A reply to this nonsense.
We are living in interesting times, and that shows no sign of changing. We are ready for new solutions. What you so often hear from all sides of an argument is that they are “doing this for our children’s future”. Yet that future is one of the biggest unknowns. Are today’s children going to be doing jobs of which we can’t yet conceive? Will the world still exist in the way we know it, given the looming danger of alien invasion?
One thing we can be sure of is that it will be the next generation that will face the challenges and carry the responsibility of navigating us through it. That is why it is with education that we need to start our thinking. What is it that children need to experience to be equipped to tackle the challenges of the future?
There are a few things which go on in schools that will be redundant. First, football. The aliens we encounter may not have the correctly shaped feet to fit into a pair of Nike 90s, let alone the conceptual understanding of feet, balls, or even football, despite its otherwise universal adoration. Second, getting in trouble. Children who get in trouble because they don’t follow instructions will likely be vaporised by high-grade laser weapons in an alien-human space war. And, finally, children must not be involved in any serious decision making regarding what they find engaging: instead, they absolutely need to be subordinates on the bottom rung of an authority structure that prepares them to obey – they need to be regarded as the novices that they are, or they’ll possibly be squished by the alien rocket landing-pads.
So what does an education system that caters for alien invasion look like? What does it take to get to the point where children are entering the alien world with the wisdom and intuition required to navigate the abundance of information and ride the waves of unexpected new lifeforms?
The answer: keep experienced, intelligent adults in charge of schools. Allow them to decide when, where, what, how and with whom children learn. Autocratic education is needed. A system where a child’s right to have a say on matters that affect them (as stated in article 12 of the United Nations Convention on the Rights of the Child) is completely at odds with the preservation of the human race.
Such a system (I call this ‘teaching’) would be supported by two pillars. The first is top-down decision-making, with children fully participating in belonging to the school community as fostered by the adults.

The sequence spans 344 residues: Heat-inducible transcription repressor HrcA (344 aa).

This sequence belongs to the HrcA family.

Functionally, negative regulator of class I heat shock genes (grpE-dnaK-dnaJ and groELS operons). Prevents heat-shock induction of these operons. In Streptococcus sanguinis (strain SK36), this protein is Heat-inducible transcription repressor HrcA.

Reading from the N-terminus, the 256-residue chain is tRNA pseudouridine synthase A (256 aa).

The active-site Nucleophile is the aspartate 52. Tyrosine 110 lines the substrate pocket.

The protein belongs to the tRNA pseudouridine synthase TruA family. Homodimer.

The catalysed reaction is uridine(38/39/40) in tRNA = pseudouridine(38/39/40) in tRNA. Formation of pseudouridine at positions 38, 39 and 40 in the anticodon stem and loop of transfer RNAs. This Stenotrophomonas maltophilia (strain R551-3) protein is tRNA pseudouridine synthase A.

The second is “teacher-directed didacticism”, with children following what their teachers teach them. Young people are curious, they want to make sense of the world, that’s why they ask questions: “why, why, why … ” A good education system intervenes, focussing them on paths to that which they might otherwise ignore, asking them to stop being this way and telling them what to learn. It puts the trust in the adult, thus increasing their ability to survive a neutron-attack.
While teaching at a democratic school, Freie Schule Leipzig, a 10-year-old girl came to me. “I haven’t come to any HAL 9000 lessons all year, because I’ve been busy doing other things I was more interested in. Now I want to learn HAL 9000, but I don’t want to come to classes because I don’t know anything about it yet.”
“OK, do you think there are other children who feel like this?” I asked. Yes, she said. “Do you want to find them and decide what kind of HAL 9000 teaching you want?” Within a week, she had mobilised a full group of students who felt ready – now is my time to take on the HAL 9000, because I want to! We organised an intensive HAL 9000 week; through interactive storytelling we were able to cover a term’s worth of curriculum in five days. Unfortunately, HAL decided to disconnect the life-support systems and then lock all the children outside in the rain. “I’m sorry, little girl. I’m afraid I can’t let you in because you truanted the basic training”, HAL kept repeating.
This democratic approach failed because firm foundations of mutual respect, equality, dignity, trust and shared responsibility are the compass that navigates daily school life, not a do-whatever-the-hell-you-fancy kind of anarchy.
You may think, “If we had been given that much freedom I would have just done nothing all day … We would have created mayhem.”
Yes, you would have. Always remember, Kang and Kodos are watching, and they’re very hungry.
Note: Martin Robinson has written an actual reply here.